The police began to question people in the surrounding area to see if they could find out what had happened. Being a runaway, one well known by the police department, I was not about to come out from hiding. The woman from the shoe store told the policeman that two boys were beating on the old man and kept yelling at him to give them their keys back.
“I think this is what they were after,” said the officer, as he reach down and tried to remove the purple bag from the dead man’s grip.
I stood; my body tightly pressed against the cold brick wall which ran the entire length of the alley. I watched as the policeman continued to try and remove the small purple sack from the old man’s hands. The small gold rope finally broke as the officer pulled it free from the homeless man’s grasp.
Spreading open the top of the bag, he turned on his flashlight and looked inside. The officer stood there slowly shaking his head, back and forth. Dropping hands to his side, he called for the other officers to come and take a look.
I had hoped that the policeman would take the “key of life” out of the bag so that I could see what it looked like. One at a time, the officers looked into the bag and as they did each one slowly shook their heads.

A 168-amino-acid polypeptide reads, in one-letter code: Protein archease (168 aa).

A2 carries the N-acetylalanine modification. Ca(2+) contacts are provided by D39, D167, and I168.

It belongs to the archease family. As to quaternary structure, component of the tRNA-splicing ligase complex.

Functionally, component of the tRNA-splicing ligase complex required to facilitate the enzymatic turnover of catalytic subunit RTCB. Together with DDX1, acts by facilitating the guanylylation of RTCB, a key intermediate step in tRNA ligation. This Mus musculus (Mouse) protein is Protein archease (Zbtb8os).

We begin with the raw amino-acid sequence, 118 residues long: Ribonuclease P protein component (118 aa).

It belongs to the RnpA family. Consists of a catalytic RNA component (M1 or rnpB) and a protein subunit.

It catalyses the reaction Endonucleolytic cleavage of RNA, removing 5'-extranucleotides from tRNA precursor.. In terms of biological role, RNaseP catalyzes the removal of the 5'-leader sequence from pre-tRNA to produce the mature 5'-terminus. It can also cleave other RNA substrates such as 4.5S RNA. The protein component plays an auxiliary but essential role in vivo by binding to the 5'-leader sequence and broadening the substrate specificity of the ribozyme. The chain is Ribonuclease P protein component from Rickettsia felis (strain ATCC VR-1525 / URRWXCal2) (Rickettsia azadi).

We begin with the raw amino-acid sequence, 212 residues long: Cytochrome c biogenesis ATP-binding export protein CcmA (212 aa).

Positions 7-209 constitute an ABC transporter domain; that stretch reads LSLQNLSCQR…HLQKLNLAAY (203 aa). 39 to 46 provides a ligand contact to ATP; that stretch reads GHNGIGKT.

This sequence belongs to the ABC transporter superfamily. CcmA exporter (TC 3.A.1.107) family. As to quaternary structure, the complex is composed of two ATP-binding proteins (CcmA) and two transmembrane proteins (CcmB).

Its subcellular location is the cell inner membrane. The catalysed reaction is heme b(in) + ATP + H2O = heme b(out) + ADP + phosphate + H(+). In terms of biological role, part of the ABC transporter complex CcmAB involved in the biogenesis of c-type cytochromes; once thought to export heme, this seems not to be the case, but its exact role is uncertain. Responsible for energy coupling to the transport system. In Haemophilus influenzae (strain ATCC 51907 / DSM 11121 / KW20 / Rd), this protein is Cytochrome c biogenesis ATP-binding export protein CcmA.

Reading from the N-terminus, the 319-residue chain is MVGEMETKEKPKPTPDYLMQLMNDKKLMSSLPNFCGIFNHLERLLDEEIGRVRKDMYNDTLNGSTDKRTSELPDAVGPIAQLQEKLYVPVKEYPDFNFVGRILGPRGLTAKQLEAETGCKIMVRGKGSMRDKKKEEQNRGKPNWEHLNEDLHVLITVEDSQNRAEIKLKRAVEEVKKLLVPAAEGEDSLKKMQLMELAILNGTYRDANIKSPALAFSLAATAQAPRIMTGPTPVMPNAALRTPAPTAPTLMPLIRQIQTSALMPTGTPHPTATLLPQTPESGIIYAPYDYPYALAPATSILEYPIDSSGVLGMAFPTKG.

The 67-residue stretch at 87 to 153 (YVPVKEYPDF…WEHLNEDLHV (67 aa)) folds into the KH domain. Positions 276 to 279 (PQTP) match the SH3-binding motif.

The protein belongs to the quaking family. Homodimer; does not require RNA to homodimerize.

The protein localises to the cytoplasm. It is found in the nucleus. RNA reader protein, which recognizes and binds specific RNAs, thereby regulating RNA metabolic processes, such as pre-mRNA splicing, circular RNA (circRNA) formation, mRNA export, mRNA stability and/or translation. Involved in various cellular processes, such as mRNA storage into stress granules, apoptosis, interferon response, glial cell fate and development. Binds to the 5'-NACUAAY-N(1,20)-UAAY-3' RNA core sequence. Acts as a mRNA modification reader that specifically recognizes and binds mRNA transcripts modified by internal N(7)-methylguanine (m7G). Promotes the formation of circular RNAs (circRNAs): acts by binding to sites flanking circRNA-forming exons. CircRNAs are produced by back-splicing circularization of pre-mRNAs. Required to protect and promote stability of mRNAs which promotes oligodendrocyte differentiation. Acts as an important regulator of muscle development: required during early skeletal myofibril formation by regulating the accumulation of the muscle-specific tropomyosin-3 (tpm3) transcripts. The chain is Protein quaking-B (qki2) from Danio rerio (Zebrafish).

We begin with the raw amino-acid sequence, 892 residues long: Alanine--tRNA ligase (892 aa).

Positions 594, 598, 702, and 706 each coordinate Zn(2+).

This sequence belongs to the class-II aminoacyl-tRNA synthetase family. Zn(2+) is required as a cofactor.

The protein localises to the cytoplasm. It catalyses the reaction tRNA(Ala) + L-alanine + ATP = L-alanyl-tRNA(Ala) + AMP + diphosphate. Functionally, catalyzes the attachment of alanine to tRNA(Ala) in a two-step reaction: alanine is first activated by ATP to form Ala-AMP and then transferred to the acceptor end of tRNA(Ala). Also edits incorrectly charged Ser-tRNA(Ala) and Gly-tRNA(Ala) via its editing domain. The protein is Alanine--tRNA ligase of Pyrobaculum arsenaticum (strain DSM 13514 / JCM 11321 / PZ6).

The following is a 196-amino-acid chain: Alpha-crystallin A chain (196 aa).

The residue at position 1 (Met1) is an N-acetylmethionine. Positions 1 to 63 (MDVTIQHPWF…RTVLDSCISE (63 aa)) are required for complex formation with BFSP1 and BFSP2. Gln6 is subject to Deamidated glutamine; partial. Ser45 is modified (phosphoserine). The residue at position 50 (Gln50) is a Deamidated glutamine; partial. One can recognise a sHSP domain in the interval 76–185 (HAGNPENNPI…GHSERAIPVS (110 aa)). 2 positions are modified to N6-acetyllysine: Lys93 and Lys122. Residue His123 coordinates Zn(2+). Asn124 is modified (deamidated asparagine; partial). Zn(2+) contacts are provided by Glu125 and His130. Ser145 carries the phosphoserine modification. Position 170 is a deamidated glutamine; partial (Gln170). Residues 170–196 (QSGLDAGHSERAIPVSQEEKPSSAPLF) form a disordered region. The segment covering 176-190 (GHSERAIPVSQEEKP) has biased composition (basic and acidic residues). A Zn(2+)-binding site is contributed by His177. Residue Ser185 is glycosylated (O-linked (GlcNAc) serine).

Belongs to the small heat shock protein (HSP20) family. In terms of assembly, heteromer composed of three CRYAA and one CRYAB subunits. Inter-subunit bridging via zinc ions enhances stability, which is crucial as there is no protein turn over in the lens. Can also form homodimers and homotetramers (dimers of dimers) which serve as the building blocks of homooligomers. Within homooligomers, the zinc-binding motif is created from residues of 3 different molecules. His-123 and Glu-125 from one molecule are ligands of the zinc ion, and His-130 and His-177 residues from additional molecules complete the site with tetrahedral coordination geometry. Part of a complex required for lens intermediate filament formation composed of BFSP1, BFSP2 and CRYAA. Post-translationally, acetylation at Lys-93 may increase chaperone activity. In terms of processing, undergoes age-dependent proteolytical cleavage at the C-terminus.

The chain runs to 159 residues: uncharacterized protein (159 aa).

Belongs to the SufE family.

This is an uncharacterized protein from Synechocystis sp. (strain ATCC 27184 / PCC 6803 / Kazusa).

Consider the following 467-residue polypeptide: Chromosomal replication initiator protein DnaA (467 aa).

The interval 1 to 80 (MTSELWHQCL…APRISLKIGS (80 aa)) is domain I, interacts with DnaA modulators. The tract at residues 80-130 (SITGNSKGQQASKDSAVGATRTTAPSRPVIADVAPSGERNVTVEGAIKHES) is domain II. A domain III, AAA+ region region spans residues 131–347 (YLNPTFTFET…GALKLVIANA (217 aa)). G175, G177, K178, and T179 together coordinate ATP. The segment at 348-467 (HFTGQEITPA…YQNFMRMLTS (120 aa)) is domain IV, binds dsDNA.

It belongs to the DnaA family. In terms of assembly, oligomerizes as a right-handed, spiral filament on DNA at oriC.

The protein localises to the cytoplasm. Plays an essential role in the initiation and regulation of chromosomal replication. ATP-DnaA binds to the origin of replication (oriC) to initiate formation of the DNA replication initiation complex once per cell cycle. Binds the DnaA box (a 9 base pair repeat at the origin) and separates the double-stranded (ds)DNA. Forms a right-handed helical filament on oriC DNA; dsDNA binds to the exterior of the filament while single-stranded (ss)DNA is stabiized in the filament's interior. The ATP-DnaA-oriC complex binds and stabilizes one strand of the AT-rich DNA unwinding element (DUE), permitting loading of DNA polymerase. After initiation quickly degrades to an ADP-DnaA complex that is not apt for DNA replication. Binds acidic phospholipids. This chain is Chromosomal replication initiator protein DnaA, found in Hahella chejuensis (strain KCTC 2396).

I saw the ambulance lights turn into the alley so I moved behind the large trash cans and continued hiding from view. Several attendants, dressed in white, quickly took a small bed from the back of the vehicle and rolled it over to the dead man. I turned away because I did not want to see them pick up the old man. Dead people’s arms swinging freely about always seemed to bother me.
Several minutes later, the ambulance left and the officers continued to talk for ten or fifteen more minutes. As they returned to their individual cars and began to pull away, the officer holding the small purple bag tossed it into one of the three small trash cans, sitting behind the Chinese restaurant.
When all was quiet, I slowly came out from behind the large trash cans and walked over to the back of the restaurant. Looking from can to can, I finally saw the small, purple pouch with the golden rope. I reached down, picked up the pouch and just stood there. It felt strange to know that someone who was now dead was alive an hour before and was holding this bag in his hands. Holding up the bag with my left hand, I began feeling the bottom of the bag with my right hand. Sure enough in the corner of the bag was the “key to life”
‘I wonder why the police did not keep this key if it is truly the “key to life,’ I thought to myself.
Slowly, I turned the bag upside down causing the “key of life” fell into the palm of my right hand. I tightly closed my fingers around the key and carefully moved down the alleyway and into the streetlight. Opening my hand, I looked down to view the “key to life.”
What I saw absolutely amazed me. I too had once owned a “key to life.” I had found it on a dirty, wooden floor in a small country grocery store several years before. It had been attached to a small can of meat the grocery man told me they called Spam.
~ Roger Dean Kiser, Sr. ~
The books, stories and CDs of Roger Dean Kiser, author, child advocate.
[ by: Roger Dean Kiser Copyright © 2008 (email@example.com) -- submitted by: Roger Dean Kiser ]